Anyone who grew up in the eighties and was the child of lower working class parents knows my struggle. Because of our financial difficulties, my brother and I couldn't get the best video game system ever: The Nintendo Entertainment System. In fact, we didn't get one until the Nintendo 64 was out. Now, I have a room full of video games to somehow compensate for the lack of gaming in my younger years. Anyway, I remember being about eight (this would have been in 1988) and discovering the wonders of the NES.




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I walked into a friends house and saw IT sitting there in front of the T.V. Now, at this point, I KNEW what the NES was... of course everyone at school pretty much had one or was talking about it. I knew I loved playing the Atari at my grandma's house... but this was the first opportunity I'd had to actually PLAY an actual NES. At the time, the graphics were a huge improvement and I felt my stomach twinge. I could hardly contain myself. Looking back, I remember the anxiety of waiting for the right moment to ask the magic words: "Can we play the Nintendo?"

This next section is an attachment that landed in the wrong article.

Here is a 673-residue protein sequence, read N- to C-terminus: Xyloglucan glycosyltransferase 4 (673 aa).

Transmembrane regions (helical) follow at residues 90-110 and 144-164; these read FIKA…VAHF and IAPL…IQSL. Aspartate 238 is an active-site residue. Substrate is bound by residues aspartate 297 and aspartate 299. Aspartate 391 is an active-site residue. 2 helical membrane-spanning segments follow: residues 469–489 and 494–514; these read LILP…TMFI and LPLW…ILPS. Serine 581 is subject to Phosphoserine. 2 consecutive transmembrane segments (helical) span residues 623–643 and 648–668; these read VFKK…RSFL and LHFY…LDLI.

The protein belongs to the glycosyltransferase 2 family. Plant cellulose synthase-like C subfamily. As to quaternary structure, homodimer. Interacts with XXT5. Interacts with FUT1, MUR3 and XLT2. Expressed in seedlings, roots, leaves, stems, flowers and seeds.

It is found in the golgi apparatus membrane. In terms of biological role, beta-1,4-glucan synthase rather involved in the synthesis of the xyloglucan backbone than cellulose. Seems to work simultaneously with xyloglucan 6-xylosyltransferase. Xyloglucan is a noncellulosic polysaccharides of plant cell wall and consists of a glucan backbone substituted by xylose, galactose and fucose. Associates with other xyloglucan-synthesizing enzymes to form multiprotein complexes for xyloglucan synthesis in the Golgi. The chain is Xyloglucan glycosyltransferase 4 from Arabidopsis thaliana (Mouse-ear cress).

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My friend was cautious. I remember her saying suspiciously, "Well, I guess so. But not all night."
Well, at least I can play it,I thought as I eyed the selection of games.
Immediately, I went for the shiniest, most wonderful game cartridge she had - The Legend of Zelda.
Upon beginning the game, a feeling of euphoria came over me. The game was HUGE! I could go wherever! I found a cave! I found Rupees! I don't know what those are, but they're AWESOME!
By the time I finished playing, my friend was thoroughly upset. I remember her saying snottily, "This is why I never want people to play."
I thought, "...You have a Nintendo and you never want to play?"
We called it a night, a couple of eight year olds with issues about video games. I snuck out after she fell asleep and played some more; the lure of the exploration and shiny gold pretty cartridge was too much to bear.
Needless to say, I was never invited back over to her house. That was okay, because less than a year later, I had my own NES and went to Gibralter Trade Center and got games every week. That'll show her to get mad at me for playing video games.
Strangely, this attitude has still lost me a couple friendships. So what? I love gaming. It's what I do.